By: Danny Serratelli
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There have been a number of memorable films made about living legend Muhammad Ali over the years. When you are “The Greatest” this is to be expected. When you accomplish so much in your life, inspire so many, refuse to ever give up, always fight for what you believe in and you are loud, unique, charismatic and pretty the whole time, you leave several lifetimes of content for filmmakers to focus on and explore. The newest film, “I am Ali” which opened on Friday October 10th, did a good job of distinguishing itself from its predecessors.
As another well-known gentleman and former Heavyweight Champion of the World said in the film when referring to the very full and meaningful life Ali has lead, “Boxing was just something he did.” George Foreman, now 65 years old, speaks of Ali, who is now 72 with great admiration. Their lives have been linked together ever since a 32-year old Ali pulled off one of his many miracles when he knocked out the 25-year old Foreman in the 8th round of “The Rumble in the Jungle” in Zaire, Africa back in 1974.
There have been a number of films made about the greatest, including, “Ali The Fighter”(1971), “The Greatest” (1977), “When We Were Kings” (1996), “Ali” (2001) and “Facing Ali”(2009) among others. The most recent film is a documentary, much like many of the aforementioned films, however, unlike most of the other films in which a current Ali of the time was the star of the film, this time close friends, family and some boxing luminaries pay tribute to Ali and the director paints a picture using colors and brush strokes that many people haven’t seen before. In fact, by design, the present Ali does not appear in the film and will not see the film until it was completed and released.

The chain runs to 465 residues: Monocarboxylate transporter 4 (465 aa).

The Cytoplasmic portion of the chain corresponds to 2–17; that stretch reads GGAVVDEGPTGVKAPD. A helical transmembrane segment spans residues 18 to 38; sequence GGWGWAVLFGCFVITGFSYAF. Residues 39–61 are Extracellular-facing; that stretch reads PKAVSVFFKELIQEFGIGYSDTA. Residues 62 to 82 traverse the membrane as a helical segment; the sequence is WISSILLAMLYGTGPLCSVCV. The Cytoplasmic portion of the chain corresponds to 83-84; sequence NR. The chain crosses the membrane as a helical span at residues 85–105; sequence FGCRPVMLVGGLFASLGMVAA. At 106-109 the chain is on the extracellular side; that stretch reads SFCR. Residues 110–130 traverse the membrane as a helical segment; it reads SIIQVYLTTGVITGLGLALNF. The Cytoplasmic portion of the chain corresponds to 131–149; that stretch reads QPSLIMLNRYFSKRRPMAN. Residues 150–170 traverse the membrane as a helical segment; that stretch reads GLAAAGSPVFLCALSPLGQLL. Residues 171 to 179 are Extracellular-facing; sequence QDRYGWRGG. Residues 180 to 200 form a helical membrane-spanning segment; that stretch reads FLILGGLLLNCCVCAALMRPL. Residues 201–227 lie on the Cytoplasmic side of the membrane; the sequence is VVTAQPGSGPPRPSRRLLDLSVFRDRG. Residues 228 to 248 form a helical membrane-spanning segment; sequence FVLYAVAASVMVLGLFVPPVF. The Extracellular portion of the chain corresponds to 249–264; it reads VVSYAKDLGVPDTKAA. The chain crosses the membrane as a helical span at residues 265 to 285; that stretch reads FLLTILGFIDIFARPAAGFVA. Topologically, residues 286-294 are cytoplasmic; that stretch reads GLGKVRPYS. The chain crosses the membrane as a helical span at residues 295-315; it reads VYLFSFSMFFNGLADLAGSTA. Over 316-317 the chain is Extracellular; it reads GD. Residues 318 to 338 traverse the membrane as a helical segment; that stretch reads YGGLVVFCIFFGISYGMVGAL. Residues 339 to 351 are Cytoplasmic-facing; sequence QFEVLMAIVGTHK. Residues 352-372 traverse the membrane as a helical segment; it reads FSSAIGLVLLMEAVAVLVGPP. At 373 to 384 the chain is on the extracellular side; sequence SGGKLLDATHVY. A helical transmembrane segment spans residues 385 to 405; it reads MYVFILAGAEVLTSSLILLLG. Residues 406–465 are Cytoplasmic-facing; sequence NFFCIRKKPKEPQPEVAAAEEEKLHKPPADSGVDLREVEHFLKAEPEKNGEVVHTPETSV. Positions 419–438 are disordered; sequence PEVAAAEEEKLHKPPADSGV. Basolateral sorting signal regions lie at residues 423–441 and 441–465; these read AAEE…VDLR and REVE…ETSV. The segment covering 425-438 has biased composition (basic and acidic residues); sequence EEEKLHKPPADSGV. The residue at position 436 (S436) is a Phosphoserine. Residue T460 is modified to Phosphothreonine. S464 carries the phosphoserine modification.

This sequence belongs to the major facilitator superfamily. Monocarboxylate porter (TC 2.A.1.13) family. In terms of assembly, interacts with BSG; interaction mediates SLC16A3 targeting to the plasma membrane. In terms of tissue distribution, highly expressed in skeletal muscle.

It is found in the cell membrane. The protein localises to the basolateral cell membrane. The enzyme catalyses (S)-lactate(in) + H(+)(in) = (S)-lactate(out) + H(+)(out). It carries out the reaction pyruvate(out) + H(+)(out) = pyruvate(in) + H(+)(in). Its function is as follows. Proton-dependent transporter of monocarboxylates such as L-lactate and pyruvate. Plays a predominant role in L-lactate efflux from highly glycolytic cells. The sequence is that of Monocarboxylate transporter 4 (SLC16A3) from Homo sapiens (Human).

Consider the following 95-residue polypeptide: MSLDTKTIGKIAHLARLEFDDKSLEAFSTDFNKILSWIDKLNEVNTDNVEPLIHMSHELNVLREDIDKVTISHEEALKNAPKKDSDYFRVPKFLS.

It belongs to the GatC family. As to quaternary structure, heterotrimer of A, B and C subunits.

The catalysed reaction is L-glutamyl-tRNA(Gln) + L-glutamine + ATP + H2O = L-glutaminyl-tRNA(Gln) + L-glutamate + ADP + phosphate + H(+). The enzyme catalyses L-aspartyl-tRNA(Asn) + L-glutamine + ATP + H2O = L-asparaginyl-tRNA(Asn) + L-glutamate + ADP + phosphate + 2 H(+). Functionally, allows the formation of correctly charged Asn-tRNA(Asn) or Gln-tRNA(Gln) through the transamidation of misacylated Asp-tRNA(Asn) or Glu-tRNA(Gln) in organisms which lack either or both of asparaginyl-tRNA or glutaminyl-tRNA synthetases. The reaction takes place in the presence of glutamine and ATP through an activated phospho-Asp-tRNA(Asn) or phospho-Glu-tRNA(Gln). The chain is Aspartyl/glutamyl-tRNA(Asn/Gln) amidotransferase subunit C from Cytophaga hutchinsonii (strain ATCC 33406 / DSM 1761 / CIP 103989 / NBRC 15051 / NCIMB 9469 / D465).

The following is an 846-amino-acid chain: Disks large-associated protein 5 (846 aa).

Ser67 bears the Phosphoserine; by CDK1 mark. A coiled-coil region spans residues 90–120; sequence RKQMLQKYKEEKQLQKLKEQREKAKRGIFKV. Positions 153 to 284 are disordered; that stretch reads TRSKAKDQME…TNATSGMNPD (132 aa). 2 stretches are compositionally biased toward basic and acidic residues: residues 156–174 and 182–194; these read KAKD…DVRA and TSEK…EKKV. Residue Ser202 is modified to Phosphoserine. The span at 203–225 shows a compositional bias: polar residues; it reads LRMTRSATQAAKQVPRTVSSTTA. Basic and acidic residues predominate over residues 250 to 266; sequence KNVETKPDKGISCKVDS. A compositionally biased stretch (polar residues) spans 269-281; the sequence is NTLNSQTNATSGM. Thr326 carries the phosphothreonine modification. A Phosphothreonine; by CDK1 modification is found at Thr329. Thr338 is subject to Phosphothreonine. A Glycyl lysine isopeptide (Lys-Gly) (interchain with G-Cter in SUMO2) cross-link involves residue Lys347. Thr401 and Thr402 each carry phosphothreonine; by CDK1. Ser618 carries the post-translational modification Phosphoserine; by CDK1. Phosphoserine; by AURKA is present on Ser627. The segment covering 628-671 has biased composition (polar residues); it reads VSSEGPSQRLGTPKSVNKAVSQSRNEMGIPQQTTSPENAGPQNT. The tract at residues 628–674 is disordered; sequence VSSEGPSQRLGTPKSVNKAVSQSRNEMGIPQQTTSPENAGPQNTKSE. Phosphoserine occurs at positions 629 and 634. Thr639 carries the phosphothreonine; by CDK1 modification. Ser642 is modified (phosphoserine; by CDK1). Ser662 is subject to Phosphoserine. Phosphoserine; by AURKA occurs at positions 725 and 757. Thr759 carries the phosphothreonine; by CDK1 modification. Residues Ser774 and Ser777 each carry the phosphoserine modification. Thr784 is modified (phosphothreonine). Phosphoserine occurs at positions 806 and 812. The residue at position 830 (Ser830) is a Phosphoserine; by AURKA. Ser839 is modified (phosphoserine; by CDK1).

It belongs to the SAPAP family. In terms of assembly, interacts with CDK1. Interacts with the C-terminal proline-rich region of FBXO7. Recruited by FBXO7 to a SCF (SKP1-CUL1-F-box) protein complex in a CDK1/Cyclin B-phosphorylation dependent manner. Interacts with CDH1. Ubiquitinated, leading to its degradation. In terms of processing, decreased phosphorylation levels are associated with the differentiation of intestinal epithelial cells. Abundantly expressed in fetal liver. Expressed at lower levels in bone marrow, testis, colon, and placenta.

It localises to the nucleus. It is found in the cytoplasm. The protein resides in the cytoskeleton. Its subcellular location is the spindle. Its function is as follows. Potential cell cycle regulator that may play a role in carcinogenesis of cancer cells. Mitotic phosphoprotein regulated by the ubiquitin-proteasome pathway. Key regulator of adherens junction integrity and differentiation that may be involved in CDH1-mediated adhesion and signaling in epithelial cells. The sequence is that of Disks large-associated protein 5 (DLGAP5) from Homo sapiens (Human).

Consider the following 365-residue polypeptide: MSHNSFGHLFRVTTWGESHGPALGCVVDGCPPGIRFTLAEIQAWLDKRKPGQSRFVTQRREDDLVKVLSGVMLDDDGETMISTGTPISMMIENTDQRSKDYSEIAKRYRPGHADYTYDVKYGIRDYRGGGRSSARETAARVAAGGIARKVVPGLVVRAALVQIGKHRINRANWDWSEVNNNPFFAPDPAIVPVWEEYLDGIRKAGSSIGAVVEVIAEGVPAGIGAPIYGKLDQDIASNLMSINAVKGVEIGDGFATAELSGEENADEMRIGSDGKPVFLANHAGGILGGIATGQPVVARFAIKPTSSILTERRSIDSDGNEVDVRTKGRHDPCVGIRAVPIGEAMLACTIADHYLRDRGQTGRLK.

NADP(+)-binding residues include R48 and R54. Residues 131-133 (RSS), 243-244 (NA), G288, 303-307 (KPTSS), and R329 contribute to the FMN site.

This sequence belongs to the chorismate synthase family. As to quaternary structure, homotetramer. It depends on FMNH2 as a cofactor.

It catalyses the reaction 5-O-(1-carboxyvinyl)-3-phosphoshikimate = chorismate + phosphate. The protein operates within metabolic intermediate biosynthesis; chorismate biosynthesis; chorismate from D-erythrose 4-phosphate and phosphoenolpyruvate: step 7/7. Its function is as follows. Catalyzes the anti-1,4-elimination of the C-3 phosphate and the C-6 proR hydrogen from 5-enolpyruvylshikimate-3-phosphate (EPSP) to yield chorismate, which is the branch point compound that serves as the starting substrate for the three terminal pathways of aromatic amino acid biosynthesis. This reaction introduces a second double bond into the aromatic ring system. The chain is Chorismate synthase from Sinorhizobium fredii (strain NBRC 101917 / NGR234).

While Ali is not remembered only as an athlete and is probably one of the most recognizable and beloved individuals in the world today, films about great athletes, particularly documentaries are often assumed to be geared towards sports fans, boxing fans and more of a male audience.
This film, which was directed by British documentarian , Clare Lewins, a British woman is interesting because Lewins was not a sports fan or a boxing fan. While it wasn’t my favorite film about Ali, it was clear to me before I had any idea who the director was that the film possessed a feminine touch and the fact that she was not a boxing person or a sports person (and didn’t try to be) made the film more unique.
The idea for the film came about when Gene Kilroy suggested that Lewins come to Ali’s 70th birthday and film it. Lewins became friends with Ali’s long time businesses manager and friend (Kilroy), after she made a show about Ali a few years back on BBC. She had also interviewed Ali’s longtime trainer, Angelo Dundee for BBC.
After Kilroy’s request, she replied, “Well I could do it, but I’d like to make a really good film about him just to find out why he’s so special.” After gaining the trust of Ali’s family and inner circle, Lewins, who to this day is not shy about the fact that she was never a sports fan wanted to understand what made, “the Greatest” so special and to let anyone who wasn’t aware also understand through her film.
She came up with this intimate look at Ali, behind the scenes. She gained unprecedented access to Ali’s personal archive of audio journals which contained touching interviews and testimonials from his real friends and family, and she found her direction. The film contains many private recordings between Ali and his daughters when they were young children, ex-wife and others like Mike Tyson, and Jim Brown.
Rather than focusing on Ali, the fighter, or the civil rights activist, she focuses this film on Ali, the father, the brother, the friend, the husband, the man… the legend. Lewins intention with this film is to let viewers feel his presence which he opens it up saying, “This is Muhammad Ali on November 19th.” And he ends the film saying, “If anybody wonders why I’m making these tapes, it’s because life is so beautiful.”